Re: A Question about "On the Essence of Truth" (fwd)



On Tue, 11 Apr 1995, Anthony F. Beavers wrote:

> But I didn't say that truth is "just found in statements," only that
> statements had a revelatory nature needed to let the thing be manifested
> "as". I agree that the openness of comportment must be prior. To return
> to my original question: what is comporting itself toward what? You have
> only asserted that there is a relationship between Dasein and the thing,
> (actually this is difficult for me since Dasein is not even written in to
> this passage.) The passage once again is:
>
> "The relation of the presentative statement to the thing is the
> accomplishment of that *bearing* which originally and always comes to
> prevail as a comportment. But all comportment is distinguished by the
> fact that, standing in the open region, it adheres to something opened up
> *as such*. What is thus opened up, solely in this strict sense, was
> experienced early in Western thinking as "what is present" and for a long
> time has been named "being."" (1977, 124).

I believe that the fact that the comportment is one of man/Dasein is
taken for granted here. It is of course made explicit by the passage
"Every open relatedness is a comportment. Man's open stance . . . etc."
If it were not taken for granted, this sentence would be a wrenching
change of topic. More evidence that man/Dasein is intended all along is
given by the passage preceding the long quotation above: "Disregarding
all "psychological" preconceptions as well as those of any "theory of
consciousness" . . . ."
I think your problem with the passage in question
might stem in part from an insistence on seeing the comportment in terms
of *relation*. All talk of relation (of correspondence or whatever) is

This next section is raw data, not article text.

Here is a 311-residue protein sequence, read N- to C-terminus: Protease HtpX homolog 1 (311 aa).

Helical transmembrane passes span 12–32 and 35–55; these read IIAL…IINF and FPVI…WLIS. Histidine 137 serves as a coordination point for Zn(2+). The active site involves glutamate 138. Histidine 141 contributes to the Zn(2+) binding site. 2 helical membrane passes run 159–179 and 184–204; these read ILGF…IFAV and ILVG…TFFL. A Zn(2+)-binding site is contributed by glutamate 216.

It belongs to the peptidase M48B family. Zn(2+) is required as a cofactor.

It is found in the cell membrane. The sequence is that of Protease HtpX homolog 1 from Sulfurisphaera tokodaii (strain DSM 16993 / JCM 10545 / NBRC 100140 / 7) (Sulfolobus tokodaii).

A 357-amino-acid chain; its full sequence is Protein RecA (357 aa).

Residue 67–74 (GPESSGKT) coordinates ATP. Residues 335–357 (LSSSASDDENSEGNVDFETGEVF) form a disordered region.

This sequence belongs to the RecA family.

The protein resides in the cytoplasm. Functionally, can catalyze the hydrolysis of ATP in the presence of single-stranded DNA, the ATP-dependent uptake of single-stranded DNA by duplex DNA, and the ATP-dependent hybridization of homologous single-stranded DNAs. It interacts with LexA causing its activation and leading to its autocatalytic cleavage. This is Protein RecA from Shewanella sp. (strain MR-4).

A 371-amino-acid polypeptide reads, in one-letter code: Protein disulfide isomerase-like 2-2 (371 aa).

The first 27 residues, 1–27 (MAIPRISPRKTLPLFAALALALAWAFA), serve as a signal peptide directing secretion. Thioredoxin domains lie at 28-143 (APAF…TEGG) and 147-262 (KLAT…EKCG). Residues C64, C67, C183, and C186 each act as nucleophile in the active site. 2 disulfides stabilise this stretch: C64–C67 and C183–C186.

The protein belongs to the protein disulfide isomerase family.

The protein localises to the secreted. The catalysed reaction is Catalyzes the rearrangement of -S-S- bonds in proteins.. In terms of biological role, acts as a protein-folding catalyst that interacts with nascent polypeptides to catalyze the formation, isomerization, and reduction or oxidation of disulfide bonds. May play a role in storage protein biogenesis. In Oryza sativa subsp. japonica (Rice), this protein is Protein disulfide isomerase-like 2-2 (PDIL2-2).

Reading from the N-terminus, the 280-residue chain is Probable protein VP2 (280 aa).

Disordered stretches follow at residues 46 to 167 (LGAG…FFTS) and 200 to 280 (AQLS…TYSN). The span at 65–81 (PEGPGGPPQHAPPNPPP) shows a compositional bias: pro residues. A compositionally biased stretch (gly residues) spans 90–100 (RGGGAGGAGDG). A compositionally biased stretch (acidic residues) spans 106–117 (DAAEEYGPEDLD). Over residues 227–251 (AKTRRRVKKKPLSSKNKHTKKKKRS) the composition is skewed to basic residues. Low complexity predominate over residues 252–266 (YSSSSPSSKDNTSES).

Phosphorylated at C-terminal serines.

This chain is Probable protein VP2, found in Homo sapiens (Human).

*subsequent* to the original openness. This is why Heidegger writes in
the sentence prior to your quotation: "This appearing of the thing in
traversing a field of opposedness takes place within an open region, the
openness of which is not first created by the presenting but rather is
only entered into and taken over *as a domain of relatedness*." (my emphasis)
>
>So far, no mention of human beings, but Heidegger has said "The relation
> of the presentative statement to the thing...always comes to prevail as
> comportment." However, the next lines seem to complicate things.
> "Comportment stands open to beings. Every open relatedness is a
>comportment. Man's open stance varies depending on the kind of beings and
> the way of comportment."
> Now man is brought back into the picture. Three terms are apparent in the
>passage, man, the presentative statement, and the thing. What I am having
> difficulty determining is the precise relationship between them.

I think the best way of answering this is to say that on the
basis of Dasein's open comportment to the thing, there arises the
*possibility* of relating to the thing by means of a presentative
statement.
As to: "All working and achieving, all action and calculation,
keep within an open region within which beings, with regard to what they
are and how they are, can properly taken their stand and become capable
of being said. *This* can occur, etc." I think the problem you have
here might be that you are assuming that the "this" has a much broader
referent than it does. I believe it refers *only* to "become capable of
being said". If this is true, then it makes perfect sense that *this*
depends on beings presenting themselves along with the presentative
statement. Reading a broader referent creates the codependency problem
that I have rejecting. I hope all this addresses your problem directly.

Martin


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